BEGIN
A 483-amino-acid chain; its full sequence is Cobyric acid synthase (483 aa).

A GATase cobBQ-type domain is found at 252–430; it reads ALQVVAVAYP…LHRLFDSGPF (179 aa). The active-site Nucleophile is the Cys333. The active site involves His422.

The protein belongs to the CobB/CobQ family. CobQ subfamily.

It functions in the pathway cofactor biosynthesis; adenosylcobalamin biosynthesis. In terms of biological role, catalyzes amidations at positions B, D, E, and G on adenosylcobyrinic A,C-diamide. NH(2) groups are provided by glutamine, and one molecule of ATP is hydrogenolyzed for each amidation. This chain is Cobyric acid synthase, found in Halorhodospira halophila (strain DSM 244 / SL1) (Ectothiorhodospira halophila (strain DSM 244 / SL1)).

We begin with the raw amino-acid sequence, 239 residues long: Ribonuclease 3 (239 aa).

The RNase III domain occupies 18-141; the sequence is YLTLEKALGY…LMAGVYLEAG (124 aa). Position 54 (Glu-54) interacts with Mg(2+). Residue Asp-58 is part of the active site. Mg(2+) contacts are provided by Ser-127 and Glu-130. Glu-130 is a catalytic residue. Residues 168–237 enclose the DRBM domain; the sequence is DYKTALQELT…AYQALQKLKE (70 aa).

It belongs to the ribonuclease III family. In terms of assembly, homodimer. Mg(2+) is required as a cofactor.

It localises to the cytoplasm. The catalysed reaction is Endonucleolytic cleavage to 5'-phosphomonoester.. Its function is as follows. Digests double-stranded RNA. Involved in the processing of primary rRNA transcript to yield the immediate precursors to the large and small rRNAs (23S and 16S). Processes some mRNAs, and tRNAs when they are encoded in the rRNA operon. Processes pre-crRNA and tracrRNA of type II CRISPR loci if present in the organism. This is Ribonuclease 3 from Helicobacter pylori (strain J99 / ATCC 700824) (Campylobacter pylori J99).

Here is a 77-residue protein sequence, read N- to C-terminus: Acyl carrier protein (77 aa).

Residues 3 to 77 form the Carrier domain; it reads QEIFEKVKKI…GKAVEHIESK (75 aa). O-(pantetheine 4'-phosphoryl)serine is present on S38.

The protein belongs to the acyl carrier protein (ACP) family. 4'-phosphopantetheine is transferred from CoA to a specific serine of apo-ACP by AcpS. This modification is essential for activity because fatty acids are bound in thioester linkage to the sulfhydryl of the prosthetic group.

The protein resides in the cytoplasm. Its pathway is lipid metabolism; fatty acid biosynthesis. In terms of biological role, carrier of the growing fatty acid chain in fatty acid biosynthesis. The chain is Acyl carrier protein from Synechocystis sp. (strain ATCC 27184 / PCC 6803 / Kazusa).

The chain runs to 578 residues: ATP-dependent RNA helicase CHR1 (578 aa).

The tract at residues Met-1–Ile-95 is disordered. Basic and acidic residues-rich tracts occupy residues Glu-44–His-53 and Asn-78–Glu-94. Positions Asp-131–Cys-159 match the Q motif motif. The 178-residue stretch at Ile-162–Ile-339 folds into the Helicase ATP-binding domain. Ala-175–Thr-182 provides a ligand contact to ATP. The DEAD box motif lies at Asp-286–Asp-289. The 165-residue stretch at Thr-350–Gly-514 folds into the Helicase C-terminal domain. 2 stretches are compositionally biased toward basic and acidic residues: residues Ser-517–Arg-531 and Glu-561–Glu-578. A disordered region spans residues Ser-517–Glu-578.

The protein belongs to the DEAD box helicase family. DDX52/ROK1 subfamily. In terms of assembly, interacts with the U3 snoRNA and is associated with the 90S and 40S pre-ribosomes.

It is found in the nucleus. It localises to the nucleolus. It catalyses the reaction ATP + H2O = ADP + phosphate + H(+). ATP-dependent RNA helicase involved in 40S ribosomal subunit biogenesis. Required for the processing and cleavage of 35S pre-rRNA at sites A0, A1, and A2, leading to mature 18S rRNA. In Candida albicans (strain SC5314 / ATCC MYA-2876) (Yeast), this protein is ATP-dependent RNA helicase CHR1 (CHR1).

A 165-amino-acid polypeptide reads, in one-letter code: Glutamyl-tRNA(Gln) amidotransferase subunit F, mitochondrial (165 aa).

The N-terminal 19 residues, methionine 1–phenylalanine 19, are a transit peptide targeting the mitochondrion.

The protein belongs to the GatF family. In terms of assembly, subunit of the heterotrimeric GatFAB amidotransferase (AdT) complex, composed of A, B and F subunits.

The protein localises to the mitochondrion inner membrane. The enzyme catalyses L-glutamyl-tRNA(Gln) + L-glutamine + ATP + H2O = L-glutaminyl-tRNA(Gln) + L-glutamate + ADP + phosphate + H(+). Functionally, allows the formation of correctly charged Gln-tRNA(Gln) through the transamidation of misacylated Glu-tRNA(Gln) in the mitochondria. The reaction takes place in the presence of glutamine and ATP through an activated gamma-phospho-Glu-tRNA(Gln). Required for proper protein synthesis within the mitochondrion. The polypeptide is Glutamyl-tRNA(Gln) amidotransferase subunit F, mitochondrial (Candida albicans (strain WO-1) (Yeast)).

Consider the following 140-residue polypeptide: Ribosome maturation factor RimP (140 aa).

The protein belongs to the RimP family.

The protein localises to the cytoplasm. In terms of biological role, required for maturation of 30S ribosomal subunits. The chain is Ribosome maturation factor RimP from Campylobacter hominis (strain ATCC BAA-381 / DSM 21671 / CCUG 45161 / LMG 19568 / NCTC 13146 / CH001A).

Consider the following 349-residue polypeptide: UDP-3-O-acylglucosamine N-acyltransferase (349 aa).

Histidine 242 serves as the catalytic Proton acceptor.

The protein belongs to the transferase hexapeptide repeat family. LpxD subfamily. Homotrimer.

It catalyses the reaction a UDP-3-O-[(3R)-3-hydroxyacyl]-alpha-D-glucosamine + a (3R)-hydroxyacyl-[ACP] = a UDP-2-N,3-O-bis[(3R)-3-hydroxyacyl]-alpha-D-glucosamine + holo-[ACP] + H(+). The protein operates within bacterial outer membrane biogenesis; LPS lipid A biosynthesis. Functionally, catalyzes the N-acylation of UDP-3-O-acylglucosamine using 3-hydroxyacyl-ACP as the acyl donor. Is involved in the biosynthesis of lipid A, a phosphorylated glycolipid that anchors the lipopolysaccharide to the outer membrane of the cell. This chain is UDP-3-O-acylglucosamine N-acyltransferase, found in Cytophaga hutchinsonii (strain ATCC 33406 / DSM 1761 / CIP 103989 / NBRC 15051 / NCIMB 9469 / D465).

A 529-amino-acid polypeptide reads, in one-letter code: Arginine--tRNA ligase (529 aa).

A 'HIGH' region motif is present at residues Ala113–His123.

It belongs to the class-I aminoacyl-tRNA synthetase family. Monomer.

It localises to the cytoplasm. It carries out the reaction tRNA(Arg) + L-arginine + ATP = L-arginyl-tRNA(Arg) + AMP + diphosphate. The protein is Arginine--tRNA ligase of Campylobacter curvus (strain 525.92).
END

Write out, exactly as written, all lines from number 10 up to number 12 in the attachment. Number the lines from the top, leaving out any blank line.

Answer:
Residues 3 to 77 form the Carrier domain; it reads QEIFEKVKKI…GKAVEHIESK (75 aa). O-(pantetheine 4'-phosphoryl)serine is present on S38.

The protein belongs to the acyl carrier protein (ACP) family. 4'-phosphopantetheine is transferred from CoA to a specific serine of apo-ACP by AcpS. This modification is essential for activity because fatty acids are bound in thioester linkage to the sulfhydryl of the prosthetic group.

The protein resides in the cytoplasm. Its pathway is lipid metabolism; fatty acid biosynthesis. In terms of biological role, carrier of the growing fatty acid chain in fatty acid biosynthesis. The chain is Acyl carrier protein from Synechocystis sp. (strain ATCC 27184 / PCC 6803 / Kazusa).